Critics complain that the United States and Britain should not be intervening against the Houthi attacks on ships in the Red Sea. Why are we getting involved, they ask? At a remove, we are “escalating” the conflict in Gaza in just the way the Houthis want, they allege.
These attacks come from the Left: the BBC interviews disapproving professors from Tehran University as if they were neutral experts. They also come from the isolationist Right who grumble that it is not our job to solve the problems of the world. From both sides come self-appointed constitutionalists who argue that only Parliament can instigate such action.
It ought to be obvious why these objections are wrong. What the Houthis are doing is piracy. Since the great bulk of world trade passes by sea, this is a genuinely global issue and the interests of most nations are engaged. National and international interests coincide.
As a maritime nation, Britain must punish piracy. It has done so prominently for 300 years. Since the 1940s, it has ceded primacy to the United States, but continued to help in this vital task. The Houthis may claim to be helping suffering Palestinians by their attacks, but this does not make those attacks any less piratical.
Parliamentary scruples are also misplaced. Rightly, no military campaign can continue for long without parliamentary approval, but it does not follow that Parliament, which is not an executive body, can direct military action in advance. If it did, the element of surprise would disappear, and politics would mess up military planning. On this occasion, we have, if anything, signalled our intentions too clearly in advance: fearing “escalation”, the Government decided to give time to warn the Iranian trainers of the Houthis to leave before they get bombed.
Love and faith
Rather belatedly, I have been studying the new “Prayers of Love and Faith” recently “made available for use” by the Church of England.
The title is somewhat misleading. Love and faith are both things that Anglicans have always prayed for, privately and in church. But in this case the love under consideration is that between same-sex couples. The “faith” spoken of is not belief in God, but faithfulness in a same-sex relationship.
Although the accompanying literature is coy on what exactly is being blessed, I do not think the Church of England has formally departed from its teaching that sexual relations are permissible only between a man and a woman, and only in marriage. Yet what is the same-sex faithfulness here celebrated, if not a sexual one? It is true that ordinary, non-sexual friendship greatly values faithfulness (though not in an exclusive sense), but in that case, why is the service explicitly aimed at same-sex couples? Why can these prayers not be valid for any two pals, or indeed relations, who are fond of one another? Are they available only to a couple that has a formal civil partnership or same-sex marriage?
My old friends, Virginia and Catherine Utley, are sisters who have lived together for many years. They are, in that sense, a same-sex couple, but have always missed out on the bonanza of social and ecclesiastical approval which is now conferred on gay and lesbian pairs.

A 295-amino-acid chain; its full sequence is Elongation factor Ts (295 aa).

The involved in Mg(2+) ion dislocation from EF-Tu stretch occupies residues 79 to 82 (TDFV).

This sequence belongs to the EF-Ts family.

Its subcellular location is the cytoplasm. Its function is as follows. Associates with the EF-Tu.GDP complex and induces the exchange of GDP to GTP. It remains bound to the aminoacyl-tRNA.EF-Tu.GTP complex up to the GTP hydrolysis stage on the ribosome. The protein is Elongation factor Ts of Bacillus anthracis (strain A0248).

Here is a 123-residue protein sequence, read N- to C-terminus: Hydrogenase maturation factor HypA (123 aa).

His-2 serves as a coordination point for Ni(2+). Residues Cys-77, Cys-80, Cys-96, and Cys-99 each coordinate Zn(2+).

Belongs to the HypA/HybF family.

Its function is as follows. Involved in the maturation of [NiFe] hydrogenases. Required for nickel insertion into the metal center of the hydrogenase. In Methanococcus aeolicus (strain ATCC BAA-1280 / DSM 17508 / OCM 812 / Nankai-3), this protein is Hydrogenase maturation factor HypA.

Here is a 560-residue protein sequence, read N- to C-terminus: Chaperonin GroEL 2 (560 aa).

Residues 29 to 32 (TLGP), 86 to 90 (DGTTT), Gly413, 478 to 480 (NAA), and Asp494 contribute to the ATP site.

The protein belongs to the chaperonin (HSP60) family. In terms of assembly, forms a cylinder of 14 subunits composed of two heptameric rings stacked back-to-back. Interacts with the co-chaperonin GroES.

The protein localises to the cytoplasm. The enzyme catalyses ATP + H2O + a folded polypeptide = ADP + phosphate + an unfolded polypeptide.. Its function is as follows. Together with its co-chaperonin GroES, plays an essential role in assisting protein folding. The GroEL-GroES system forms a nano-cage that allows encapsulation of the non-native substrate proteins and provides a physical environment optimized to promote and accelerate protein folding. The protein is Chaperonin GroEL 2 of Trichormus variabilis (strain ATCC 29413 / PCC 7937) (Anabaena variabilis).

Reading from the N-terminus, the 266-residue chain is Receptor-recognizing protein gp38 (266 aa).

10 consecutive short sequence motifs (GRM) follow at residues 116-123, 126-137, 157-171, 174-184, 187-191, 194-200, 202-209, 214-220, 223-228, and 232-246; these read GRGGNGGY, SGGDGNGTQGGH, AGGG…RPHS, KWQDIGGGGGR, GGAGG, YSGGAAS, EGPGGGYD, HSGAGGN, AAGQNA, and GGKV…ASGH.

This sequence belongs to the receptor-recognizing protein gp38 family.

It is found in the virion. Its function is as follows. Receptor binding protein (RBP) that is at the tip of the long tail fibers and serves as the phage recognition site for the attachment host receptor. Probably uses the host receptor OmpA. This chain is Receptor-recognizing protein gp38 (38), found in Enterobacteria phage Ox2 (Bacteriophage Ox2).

I asked Virginia if she and Catherine would like to turn up at an Anglican church and ask it (using the official phrase accompanying the new prayers) to “recognise the commitment same-sex couples make to each other”. Although both sisters are Christians, Virginia thanked me, but said she thought they could manage without.
There is much criticism of the honours system because Paula Vennells, of Post Office notoriety, was given a CBE. The system is corrupt, people say.
This is a massive exaggeration, although Ms Vennells was, even at the time, undeserving. If you study the very long twice-yearly lists of people who get damehoods, knighthoods, CBEs, OBEs, MBEs and BEMs, you find a procession of persons from all parts of the country who have done good things.
On several occasions, I have helped a few others put someone forward for an honour. We have quite often succeeded. In all cases, I was backing a person – a writer, a journalist, an artist, a businessman, and several leaders of small charities – who did not live off the taxpayer.
These honours tend to go to people in the later part of their lives (sporting heroes being the main exception), because their achievements have accumulated over time. When you are over 60, recognition is more precious than a pay rise. The modest investitures with senior members of the royal family presenting the decorations are happy occasions for many proud families. Honours are a very cheap means of encouraging the deserving.
It is true that a few dodgy people get through the net, but the only general fault is that the system is over-managed by civil servants, who over-reward their own kind. I do not even think it is wrong to confer honours on people who contribute money to political parties: it is, in principle, a public-spirited act.
PS I am aware the above may attract criticism since I am a life peer. So I should explain that the system of peerage creation is entirely different from that of honours. The honours system is designed to reward specific achievements, which are publicly stated. The peerage system is far more random and – in the words of Lord Melbourne about the Order of the Garter – has “no damn’d merit about it”.